Stuart chats with Cixin Liu, author of ’15 Hugo winner THE THREE BODY PROBLEM

Cixin Liu is the most popular SF writer in China, having won the Galaxy Award (the Chinese Hugo) nine times, but it wasn’t until 2014 that The Three-Body Problem, the first volume...

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Dying Inside: Inside the mind of a mind reader

Dying Inside by Robert Silverberg Dying Inside by Robert Silverberg is the painfully intimate portrait of David Selig, a man who has been blessed (or cursed, as he might say) with...

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The Expanded Universe: Casual Othering and Literature of the Fantastic

Welcome to another Expanded Universe column where I feature essays from authors and editors of fiction, poetry, and non-fiction, as well as from established readers and reviewers....

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Our rating system

We realize that we’re not professional literature critics — we’re just a group of readers who love to read and write about speculative fiction — but we...

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Recent Posts

Greg Van Eekhout talks about OSTEOMANCY with Marion (and gives away a book!)

Greg Van Eekhout has written middle grade novels like Kid vs Squid, adult SF (The Norse Code) and his well-known OSTEOMANCY trilogy, set in a magical California, where sorcerers absorb the magic of mythical creatures by eating their bones. Against this backdrop, Daniel Blackland struggles to survive, and maintain his created family. The final book in the trilogy, Dragon Coast, is out now. Greg chatted with me about magic, families, tacos and the awesome power of the avocado. One commenter with a USA or Canadian address will win a copy of Dragon Coast.

Marion Dee... Read More

Give Up the Ghost: A welcome little twist at the end

Give Up the Ghost by Juliet Blackwell

Fans of Juliet Blackwell’s HAUNTED HOME RENOVATION MYSTERIES will be happy to hear that Give Up the Ghost, the new sixth book in the series (released today) again delivers exactly what’s expected: a low-stress cozy paranormal murder mystery with a cute premise, a marvelous setting, and a great cast of characters.

For most of the novel there’s nothing unique or unexpected with Blackwell’s formula which, I assume, will please readers who’ve made it this far in the series. This time Mel Turner is renovating the historic mansion of Andrew Stirling, a millionaire living in San Francisco’s Pacific Heights neighborhood. Stirling, whose taste is rather tacky, has had the house modernized, but this has upset its resident ghost, so Mel has been called in ... Read More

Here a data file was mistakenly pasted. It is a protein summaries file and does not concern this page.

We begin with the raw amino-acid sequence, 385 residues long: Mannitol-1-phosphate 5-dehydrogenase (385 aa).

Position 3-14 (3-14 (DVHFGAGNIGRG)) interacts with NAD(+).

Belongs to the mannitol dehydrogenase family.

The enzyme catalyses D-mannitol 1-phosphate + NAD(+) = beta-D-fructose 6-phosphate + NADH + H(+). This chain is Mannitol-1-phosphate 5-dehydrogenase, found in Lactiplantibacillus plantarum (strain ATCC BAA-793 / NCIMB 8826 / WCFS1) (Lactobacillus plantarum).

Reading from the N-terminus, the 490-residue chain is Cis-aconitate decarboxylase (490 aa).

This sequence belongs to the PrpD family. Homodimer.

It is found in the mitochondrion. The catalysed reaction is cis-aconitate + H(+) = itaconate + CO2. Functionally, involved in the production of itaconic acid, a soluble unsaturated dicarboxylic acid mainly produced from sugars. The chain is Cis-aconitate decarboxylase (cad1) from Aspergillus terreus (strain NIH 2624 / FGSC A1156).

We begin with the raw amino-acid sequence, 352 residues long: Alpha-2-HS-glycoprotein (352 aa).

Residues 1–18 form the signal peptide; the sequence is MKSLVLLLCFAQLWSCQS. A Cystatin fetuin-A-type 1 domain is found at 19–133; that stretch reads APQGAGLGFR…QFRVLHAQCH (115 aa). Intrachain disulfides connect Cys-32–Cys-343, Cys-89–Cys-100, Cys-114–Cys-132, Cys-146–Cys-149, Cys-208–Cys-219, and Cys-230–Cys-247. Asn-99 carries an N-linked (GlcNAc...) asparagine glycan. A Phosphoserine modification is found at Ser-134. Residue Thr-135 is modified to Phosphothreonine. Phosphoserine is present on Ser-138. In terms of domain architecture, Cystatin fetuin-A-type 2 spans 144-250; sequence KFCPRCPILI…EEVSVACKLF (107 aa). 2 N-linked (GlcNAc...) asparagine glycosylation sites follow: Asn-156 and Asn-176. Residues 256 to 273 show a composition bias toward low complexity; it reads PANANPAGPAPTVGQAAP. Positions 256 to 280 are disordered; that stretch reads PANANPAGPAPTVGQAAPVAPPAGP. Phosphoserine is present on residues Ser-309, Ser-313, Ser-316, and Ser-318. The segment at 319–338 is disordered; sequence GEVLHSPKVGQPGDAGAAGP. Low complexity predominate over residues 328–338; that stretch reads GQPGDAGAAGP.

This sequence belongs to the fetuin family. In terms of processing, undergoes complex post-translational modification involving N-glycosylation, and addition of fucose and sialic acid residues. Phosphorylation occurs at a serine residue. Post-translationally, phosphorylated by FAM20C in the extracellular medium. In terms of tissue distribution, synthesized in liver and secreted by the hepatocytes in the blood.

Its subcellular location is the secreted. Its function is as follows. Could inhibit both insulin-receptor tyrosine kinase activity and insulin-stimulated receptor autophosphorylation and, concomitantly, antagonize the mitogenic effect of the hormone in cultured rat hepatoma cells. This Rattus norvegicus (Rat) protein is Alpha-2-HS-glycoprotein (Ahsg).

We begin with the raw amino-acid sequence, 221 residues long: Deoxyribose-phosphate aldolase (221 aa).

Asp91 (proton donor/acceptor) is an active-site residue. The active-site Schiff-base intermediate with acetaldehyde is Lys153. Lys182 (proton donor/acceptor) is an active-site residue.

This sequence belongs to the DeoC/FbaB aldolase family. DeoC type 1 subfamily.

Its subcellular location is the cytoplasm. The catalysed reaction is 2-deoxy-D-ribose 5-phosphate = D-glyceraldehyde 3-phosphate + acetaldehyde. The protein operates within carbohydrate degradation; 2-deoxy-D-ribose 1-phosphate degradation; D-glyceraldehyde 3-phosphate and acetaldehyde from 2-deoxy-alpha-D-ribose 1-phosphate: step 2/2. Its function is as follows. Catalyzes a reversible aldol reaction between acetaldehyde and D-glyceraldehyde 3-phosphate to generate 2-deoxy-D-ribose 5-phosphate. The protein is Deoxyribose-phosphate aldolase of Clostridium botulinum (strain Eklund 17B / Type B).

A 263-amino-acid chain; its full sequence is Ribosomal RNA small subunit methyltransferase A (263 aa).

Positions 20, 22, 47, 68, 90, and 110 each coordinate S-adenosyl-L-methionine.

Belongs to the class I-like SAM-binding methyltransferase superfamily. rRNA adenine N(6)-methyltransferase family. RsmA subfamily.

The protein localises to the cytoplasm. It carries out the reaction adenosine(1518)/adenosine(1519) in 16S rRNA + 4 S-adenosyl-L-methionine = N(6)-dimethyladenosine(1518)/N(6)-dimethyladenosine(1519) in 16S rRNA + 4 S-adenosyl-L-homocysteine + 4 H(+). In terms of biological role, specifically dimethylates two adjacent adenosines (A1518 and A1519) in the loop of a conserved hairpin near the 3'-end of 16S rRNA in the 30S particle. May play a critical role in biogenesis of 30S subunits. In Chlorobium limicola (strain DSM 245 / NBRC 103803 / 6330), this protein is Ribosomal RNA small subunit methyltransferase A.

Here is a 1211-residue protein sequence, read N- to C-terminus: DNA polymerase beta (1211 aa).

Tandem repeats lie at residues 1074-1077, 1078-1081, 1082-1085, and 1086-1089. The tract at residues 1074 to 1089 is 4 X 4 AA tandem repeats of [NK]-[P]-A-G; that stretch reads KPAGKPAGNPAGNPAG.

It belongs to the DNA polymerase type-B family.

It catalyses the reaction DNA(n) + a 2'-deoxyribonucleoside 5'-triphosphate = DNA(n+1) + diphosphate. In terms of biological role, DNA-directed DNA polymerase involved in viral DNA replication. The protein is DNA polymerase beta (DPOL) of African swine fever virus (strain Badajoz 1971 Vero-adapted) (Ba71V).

Planetfall: An SF exploration of mental illness

Planetfall by Emma Newman

Planetfall, the first science fiction offering from Emma Newman, is about a colony of humans who left Earth to follow Suh, an alleged prophet who received a supernatural message giving her the coordinates of an unknown distant planet where she was supposed to travel to receive instructions about God’s plans for humanity. Suh and her best friend Ren, a brilliant geneticist and engineer, gathered a team of like-minded believers and they landed on the planet 22 years ago. After “Planetfall,” Suh disappeared into “God’s City,” where she continues to live and send yearly messages and instructions to the rest of the colonists. All is going well until a visitor arrives and claims to be Suh’s grandson. His presence threatens the colony’s peace and it’s up to Ren, the story’s protagonist, to pr... Read More

Dragon Heart: Needed to be longer or shorter

Dragon Heart by Cecelia Holland

Cecelia Holland’s Dragon Heart had so much potential, with its gothic, Mervyn Peake-like setting and darkly surreal family dynamics. Unfortunately, Dragon Heart never fulfilled its promise, marred especially by a frustrating lack of fluidity or cohesion.

The relatively slim novel (about 270 pages) is set mostly in Castle Ocean, home to the ruling family of a small coastal land threatened (and really mostly-conquered) by an aggressive large empire to the east. The former king was killed by the Empire, leaving his queen with little choice but to marry one of the Emperor’s brothers. In fact, she has already killed the first brother-fiancé, but now a second inhabits Castle Ocean, waiting only the return of Tirza — the queen’s daughter — lost at sea, be... Read More

SFM: Carlie St. George, Robert Reed, H.P. Lovecraft, Vivian Vande Velde

Short Fiction Monday: There is so much free or inexpensive short fiction available on the internet these days. Here are a few stories we read this week that we wanted you to know about. 

The Case of the Little Bloody Slipper by Carlie St. George (2015, free at The Book Smugglers)